By Christine Fisher
With companies like DuPont and Dow Chemical shutting their Philadelphia-based facilities, the city’s industrial portfolio has taken major hits in the past few years alone, and with Sunoco planning to leave its 1,400-acre industrial property this coming summer, many question what the future holds.
Now the Philadelphia Industrial Development Corporation, Philadelphia City Planning Commission and the City of Philadelphia’s Commerce Department are hoping to create a blueprint for high-quality sustainable redevelopment of one of the city’s historically industrial corridors.
The three organizations, with financial support from the William Penn Foundation and City of Philadelphia, are in the process of drafting the Lower Schuylkill River Master Plan, a strategy they hope will maximize the area’s potential, reconnect it with the city and provide access to recreational opportunities along the river itself.
The area in focus extends roughly from Interstate 76 on its eastern boundary to Lindbergh Boulevard on the western boundary, Woodland Cemetery on the northern edge and Interstate 95 on the southern edge. The 4,100-acre zone is roughly the size of Center City and home to two-thirds of the city’s under-utilized industrial land, said Tom Dalfo, vice president of real estate services at PIDC, and Danielle DiLeo Kim, director of special projects at the PCPC.
With approximately 95 percent of the land currently zoned for industrial use, the space includes everything from petroleum refinery plants led by Sunoco to the new Philadelphia Wholesale Produce Market and Bartram’s Garden, a “last vestige of what [the river] used to look like in its colonial early days,” Dalfo said.
“It’s dynamic, and yet there are parts of it that are almost like Heart of Darkness,” said Harris Steinberg, founding executive director of PennPraxis. “You don’t know, kind of, where you are when you’re there, but you know you’re within like five minutes of a major metropolitan area.”
Steinberg describes parts of the area as “being cut off by a tourniquet of highways and the rails and all of the infrastructure that at one time really served this heavy industrial area and now also serves to separate it from a city that’s trying to connect with it.”
Up until now, the area has not had a master plan, and DiLeo Kim said in many ways this held the area back.
The recent Philadelphia2035 plan and Industrial Land and Market Strategy report were driving factors behind the current Lower Schuylkill Master Plan, and DiLeo Kim said many of the master plan’s objectives align with Philadelphia2035 goals, including targeting industrial land for continued growth and development, ensuring an adequate distribution of industrial land and repurposing former industrial land for new uses.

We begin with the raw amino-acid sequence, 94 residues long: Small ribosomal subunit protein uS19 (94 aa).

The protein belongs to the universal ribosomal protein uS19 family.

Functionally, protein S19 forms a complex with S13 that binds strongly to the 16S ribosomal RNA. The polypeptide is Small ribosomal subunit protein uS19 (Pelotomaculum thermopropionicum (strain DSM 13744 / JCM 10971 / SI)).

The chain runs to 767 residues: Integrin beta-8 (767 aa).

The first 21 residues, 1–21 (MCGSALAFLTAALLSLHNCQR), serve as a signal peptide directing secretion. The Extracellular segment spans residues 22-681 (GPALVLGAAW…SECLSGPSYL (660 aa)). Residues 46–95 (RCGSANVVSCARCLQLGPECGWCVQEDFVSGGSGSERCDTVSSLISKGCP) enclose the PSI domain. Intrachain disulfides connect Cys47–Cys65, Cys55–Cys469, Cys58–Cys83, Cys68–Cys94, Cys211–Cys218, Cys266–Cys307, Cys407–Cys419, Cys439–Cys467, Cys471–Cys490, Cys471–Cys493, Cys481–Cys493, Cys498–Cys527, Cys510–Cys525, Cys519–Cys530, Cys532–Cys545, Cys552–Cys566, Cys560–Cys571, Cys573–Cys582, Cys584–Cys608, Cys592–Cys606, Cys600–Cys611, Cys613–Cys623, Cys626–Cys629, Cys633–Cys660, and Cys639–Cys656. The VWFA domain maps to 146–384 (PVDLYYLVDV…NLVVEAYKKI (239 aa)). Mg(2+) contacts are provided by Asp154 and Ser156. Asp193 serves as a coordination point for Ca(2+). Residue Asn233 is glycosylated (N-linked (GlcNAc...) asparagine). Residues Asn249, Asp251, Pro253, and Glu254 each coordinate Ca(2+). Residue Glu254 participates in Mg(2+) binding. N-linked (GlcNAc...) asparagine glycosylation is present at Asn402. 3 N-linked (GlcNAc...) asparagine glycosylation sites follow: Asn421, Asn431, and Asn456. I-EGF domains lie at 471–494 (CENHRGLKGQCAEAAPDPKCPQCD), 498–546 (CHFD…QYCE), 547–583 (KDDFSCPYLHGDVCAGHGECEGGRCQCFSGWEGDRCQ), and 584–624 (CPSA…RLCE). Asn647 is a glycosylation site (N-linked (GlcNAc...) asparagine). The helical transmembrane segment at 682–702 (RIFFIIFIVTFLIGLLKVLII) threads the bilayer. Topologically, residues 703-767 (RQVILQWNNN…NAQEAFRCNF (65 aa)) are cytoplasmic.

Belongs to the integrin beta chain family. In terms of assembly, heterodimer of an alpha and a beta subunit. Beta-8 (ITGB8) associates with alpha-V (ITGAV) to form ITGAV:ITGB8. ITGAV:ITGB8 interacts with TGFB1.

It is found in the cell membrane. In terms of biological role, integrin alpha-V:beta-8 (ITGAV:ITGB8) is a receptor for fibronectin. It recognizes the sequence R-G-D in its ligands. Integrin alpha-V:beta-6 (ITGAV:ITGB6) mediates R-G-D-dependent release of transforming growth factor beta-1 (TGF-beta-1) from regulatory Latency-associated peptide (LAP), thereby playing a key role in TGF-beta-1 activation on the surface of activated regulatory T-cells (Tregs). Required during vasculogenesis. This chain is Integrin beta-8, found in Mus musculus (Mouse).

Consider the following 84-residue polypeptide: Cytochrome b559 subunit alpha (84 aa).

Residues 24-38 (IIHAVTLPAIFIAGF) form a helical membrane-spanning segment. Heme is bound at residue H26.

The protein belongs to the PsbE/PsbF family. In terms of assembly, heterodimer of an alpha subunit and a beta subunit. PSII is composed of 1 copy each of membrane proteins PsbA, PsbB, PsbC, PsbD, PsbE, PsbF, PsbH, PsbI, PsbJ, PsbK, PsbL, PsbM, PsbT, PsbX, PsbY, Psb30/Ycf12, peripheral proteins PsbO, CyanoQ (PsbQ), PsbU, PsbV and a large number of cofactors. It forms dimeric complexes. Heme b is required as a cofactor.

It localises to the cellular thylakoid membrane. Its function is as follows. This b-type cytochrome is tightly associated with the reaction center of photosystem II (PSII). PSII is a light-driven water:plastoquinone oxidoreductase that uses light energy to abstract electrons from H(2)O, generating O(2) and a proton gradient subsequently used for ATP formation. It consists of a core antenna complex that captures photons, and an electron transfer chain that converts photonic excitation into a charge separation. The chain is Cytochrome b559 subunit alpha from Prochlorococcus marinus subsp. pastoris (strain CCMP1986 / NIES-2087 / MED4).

“In Philadelphia2035 we have a kind of ambitious forecast of hoping by the year 2035 they’ll be an additional 100,000 people living in the City of Philadelphia and an additional 40,000 jobs located across the city as well,” DiLeo Kim said. PCPC is hoping the Lower Schuylkill Master Plan contributes to these numbers.
Dalfo, DiLeo Kim and Steinberg all stress that the area has tremendous potential for booming industry, especially given its history and immediate proximity to University City and Center City, the Navy Yard’s Keystone Innovation Zone, Philadelphia International Airport, the city’s sport complexes and major rail and highway transit.
Though Dalfo said it is too early in the planning stages to set any concrete objectives, those involved hope to take advantage of each of these resources.
“The key, I think, is to capitalize on existing assets, of which we have many,” Steinberg said. “The thinking that is emerging… is to kind of understand and to encourage and capitalize on the assets that are built within and around the study area and figure out ways to strategize around industries that are either beginning or thriving.”
By focusing on the industrial sector, the groups hope to create a range of new jobs in the city.
“Industrial jobs offer several layers that appeal to the overall health of the city’s economy and that really speak to the range of people and the workforce,” Dalfo said.
This past week, PIDC, PCPC and the Commerce Department hosted two open house events – one on the east side of the river and one on the west – to engage local residents and get feedback on the plan thus far. The events attracted everyone from planners, to Lower Schuylkill neighborhood residents, students from PennDesign’s first year workshop and more.
Rich Freeh, one of the PennDesign students who attended an open house, said he was, “hoping to see what level of community involvement there is… and to what extent the neighborhood is interested in seeing industry return to a great role in the city.”
Morgan Youngblood, who lives near 26th and Christian Streets, also attended an open house.
“I believe it will have a positive effect,” he said. “If you look really long range, you can see that this will probably cause more redevelopment in this neighborhood specifically.”
Youngblood said in addition to redevelopment he hopes to see more open space for things like parks and baseball fields.
Maximizing recreational opportunities and providing access to the riverfront is one of the goals of the Lower Schuylkill River Master Plan, Dalfo said.
The sponsors are also working with the Philadelphia Water Department to incorporate progressive storm water management systems, and they will be hosting additional open house events as the planning continues. They hope to complete the plan sometime in the late summer or early fall of 2012.
“It’s important for Philadelphia to recognize [the Lower Schuylkill] as an area that needs a plan for economic stability and also to recognize the industrial past,” DiLeo Kim said. “They key to keeping this a viable, industrial district is a plan.”
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